TOM MILLER: New nickname the only thing to boo
Coming into the season, some UND men's hockey followers raised questions about the program's ability to maintain the elite status it had built. UND would see a new head coach, a new goaltender, 11 freshmen and eventually a new nickname this year....
Coming into the season, some UND men’s hockey followers raised questions about the program’s ability to maintain the elite status it had built.
UND would see a new head coach, a new goaltender, 11 freshmen and eventually a new nickname this year.
All of those elements were on display Friday night and UND’s new Fighting Hawks nickname -- making its men’s hockey Ralph Engelstad Arena debut -- was the only thing the home fans could boo during a smooth 5-1 victory over the University of Denver.
Without coach Dave Hakstol, goaltender Zane McIntyre and a large 2014-15 senior class, UND continues to produce behind star freshman Brock Boeser (two goals), emerging goaltender Cam Johnson (22 of 23 saves) and coach Brad Berry (13-2-2).
“We have pretty much the same coaching staff, with the same traditions and culture,” UND forward Drake Caggiula said. “They’re letting us play our game. (Berry) is doing a great job as head coach, giving us our systems and providing a great locker room. The assistants are also doing a great job working with us on skill development.”
UND attempted to ease fans into the new nickname. The team wasn’t introduced as the Fighting Hawks.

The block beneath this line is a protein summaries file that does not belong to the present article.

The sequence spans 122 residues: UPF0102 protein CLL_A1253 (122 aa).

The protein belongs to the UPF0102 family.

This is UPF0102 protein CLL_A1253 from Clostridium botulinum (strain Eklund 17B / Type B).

The first public mention of the nickname came during coaching staff introductions. It was a smart move by UND because no one was going to boo over Berry’s name.
But the band-aid was ripped off thanks to Denver’s five power plays, which ended with an announcement of “the Fighting Hawks are at full strength.”
The mention of the new nickname drew a chorus of boos, followed by a chant of “Sioux Forever” each of the five occurrences.
It was a curious boo from the student section, which by most accounts was the largest supporting segment of the Fighting Hawks nickname during the voting process.
“I heard them,” Johnson said. “I actually liked that. I was laughing at first.”
UND fans might need more time to warm up to the new nickname, but the team itself looks a lot like the old Fighting Sioux.
The sixth-youngest team in the country -- and the youngest team in the NCHC -- has No. 4 UND off to its best start since Zach Parise’s team in 2003-04 went 14-2 to start the year.